How difficult was it for you and your husband to get the correct help for RJ?
Here’s the thing. We had resources. We could pretty much take him wherever we needed to, but we still saw hurdles and barriers and had to work through red tape and a lot of bureaucracy. We still got turned down by schools, so even though we had the resources and the wherewithal, we still faced plenty of issues. That was one of the reasons why, later on, we knew we had to speak out for other families. If you don’t have resources, there is so little that you can do, and that makes it so much more difficult. That’s when we knew we had to help other families navigate this journey.
What concerns do you have about the misconceptions or lack of understanding that people have about autism?
I have many concerns, and they’ve changed over the years from when my son was 3 and [we were dealing with] having friendships and the social stigma of being out. It has included people saying, “Can’t you control your child?” when your child is having sensory issues in public, in the supermarket, on the airplane—those incidents have been difficult. Now that he’s 14, probably my biggest issue is how is he going to function in society as a young African-American male. Is he going to be able to recognize certain signs if he gets stopped by a police officer? What he should do, what he shouldn’t do? He’s quirky. He doesn’t process things like most typical kids. That’s my latest fear as you can imagine, especially with incidents like what happened to Trayvon Martin [the black youth shot to death in Florida by a neighborhood safety officer]. I envision my son having just got finished walking to Coffee Bean—that’s his favorite thing to do in the neighborhood—and I panic when he goes. I don’t want to take away his independence, and I don’t want to drive the car alongside him. But I want him to be able to do the right thing in case he gets stopped by the cops, or if he finds himself in the wrong place at the wrong time, or they’re chasing someone who looks like him.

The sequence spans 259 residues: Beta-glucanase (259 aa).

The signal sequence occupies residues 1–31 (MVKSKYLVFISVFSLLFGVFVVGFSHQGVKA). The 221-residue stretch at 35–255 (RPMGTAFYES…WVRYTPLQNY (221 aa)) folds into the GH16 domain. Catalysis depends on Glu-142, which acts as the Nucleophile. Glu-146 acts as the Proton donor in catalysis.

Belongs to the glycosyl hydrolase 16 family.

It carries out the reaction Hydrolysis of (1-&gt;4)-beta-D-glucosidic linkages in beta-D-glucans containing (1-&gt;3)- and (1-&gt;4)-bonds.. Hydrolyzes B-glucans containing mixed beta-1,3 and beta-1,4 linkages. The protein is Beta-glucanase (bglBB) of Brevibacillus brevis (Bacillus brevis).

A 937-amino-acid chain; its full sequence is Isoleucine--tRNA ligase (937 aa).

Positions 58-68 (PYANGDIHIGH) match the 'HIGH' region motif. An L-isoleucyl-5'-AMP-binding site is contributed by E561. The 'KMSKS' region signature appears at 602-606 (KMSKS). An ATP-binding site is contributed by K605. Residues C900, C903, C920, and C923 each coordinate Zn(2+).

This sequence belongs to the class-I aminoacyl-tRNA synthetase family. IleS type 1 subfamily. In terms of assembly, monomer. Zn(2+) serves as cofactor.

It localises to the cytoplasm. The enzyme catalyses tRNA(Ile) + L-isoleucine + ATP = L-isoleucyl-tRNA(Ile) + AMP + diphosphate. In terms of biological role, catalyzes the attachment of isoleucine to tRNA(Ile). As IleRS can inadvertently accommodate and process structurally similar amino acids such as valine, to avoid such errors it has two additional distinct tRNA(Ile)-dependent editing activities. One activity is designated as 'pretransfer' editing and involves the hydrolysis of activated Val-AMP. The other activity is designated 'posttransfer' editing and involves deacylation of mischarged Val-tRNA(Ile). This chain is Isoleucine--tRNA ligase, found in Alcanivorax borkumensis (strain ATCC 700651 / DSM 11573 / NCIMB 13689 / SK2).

Last July, 50 Cent tweeted some disparaging words about autistic kids. What exactly went through your mind when you read it?
I’ve met 50 Cent before, and I know he’s brighter than that. I knew that this was an innocuous statement and that he wasn’t really trying to insult an entire community. But I don’t think he really realized that by cappin’ on somebody—“Fool, you look autistic”—that he realized what he was doing. Often, people in influential situations underestimate their impact. So all I wanted to do was A.) Have him take down the tweet, and B.) Really recognize that he had a teaching moment and the opportunity to help the country [understand this condition]. We’re not going to let “autistic” be the new “R” word—and we’re not going to brand that as being some kind of bust on somebody. That was my goal. I never asked for him to apologize. Other autism parents took the reins to ask him, “What do you mean, What does autism look like?” And that started a movement with hash tagging on Twitter. [Search the topic as #ThisIsWhatAutismLooksLike.] People were sending 50 Cent pictures of their kids, so he really got a good taste of the lobbying power of families with autistic kids. We’re very powerful and protective of our children.